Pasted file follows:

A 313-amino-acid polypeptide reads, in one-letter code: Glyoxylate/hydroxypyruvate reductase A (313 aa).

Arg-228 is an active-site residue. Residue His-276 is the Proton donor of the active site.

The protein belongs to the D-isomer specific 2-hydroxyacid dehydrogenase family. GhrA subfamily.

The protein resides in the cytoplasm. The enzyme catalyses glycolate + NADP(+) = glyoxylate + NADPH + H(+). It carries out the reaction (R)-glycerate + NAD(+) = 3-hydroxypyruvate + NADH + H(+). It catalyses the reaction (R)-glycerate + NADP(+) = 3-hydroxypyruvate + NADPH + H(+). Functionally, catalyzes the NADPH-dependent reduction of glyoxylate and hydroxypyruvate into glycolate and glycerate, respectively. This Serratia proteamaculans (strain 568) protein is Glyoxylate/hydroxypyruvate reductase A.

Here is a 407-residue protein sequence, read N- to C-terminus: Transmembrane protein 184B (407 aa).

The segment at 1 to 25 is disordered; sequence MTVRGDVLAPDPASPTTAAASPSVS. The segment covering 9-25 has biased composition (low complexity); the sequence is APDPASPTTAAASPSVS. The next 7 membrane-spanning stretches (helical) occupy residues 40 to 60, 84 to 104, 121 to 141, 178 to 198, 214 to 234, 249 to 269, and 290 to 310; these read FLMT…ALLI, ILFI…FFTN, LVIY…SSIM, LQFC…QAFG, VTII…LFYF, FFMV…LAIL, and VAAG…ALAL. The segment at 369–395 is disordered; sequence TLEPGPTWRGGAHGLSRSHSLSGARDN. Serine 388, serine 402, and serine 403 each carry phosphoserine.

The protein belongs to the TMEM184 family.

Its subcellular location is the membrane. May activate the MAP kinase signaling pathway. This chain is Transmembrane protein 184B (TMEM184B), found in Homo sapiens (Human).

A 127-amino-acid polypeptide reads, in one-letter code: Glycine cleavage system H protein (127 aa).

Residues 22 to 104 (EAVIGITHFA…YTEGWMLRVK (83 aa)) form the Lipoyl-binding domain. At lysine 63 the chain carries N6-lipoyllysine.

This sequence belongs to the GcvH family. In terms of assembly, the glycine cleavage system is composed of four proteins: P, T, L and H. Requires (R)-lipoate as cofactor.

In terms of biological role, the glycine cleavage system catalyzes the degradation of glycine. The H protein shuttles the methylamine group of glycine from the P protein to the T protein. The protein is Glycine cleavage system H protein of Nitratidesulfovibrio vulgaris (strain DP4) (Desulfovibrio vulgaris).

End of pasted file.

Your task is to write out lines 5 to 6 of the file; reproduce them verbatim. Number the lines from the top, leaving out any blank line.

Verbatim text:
Here is a 407-residue protein sequence, read N- to C-terminus: Transmembrane protein 184B (407 aa).

The segment at 1 to 25 is disordered; sequence MTVRGDVLAPDPASPTTAAASPSVS. The segment covering 9-25 has biased composition (low complexity); the sequence is APDPASPTTAAASPSVS. The next 7 membrane-spanning stretches (helical) occupy residues 40 to 60, 84 to 104, 121 to 141, 178 to 198, 214 to 234, 249 to 269, and 290 to 310; these read FLMT…ALLI, ILFI…FFTN, LVIY…SSIM, LQFC…QAFG, VTII…LFYF, FFMV…LAIL, and VAAG…ALAL. The segment at 369–395 is disordered; sequence TLEPGPTWRGGAHGLSRSHSLSGARDN. Serine 388, serine 402, and serine 403 each carry phosphoserine.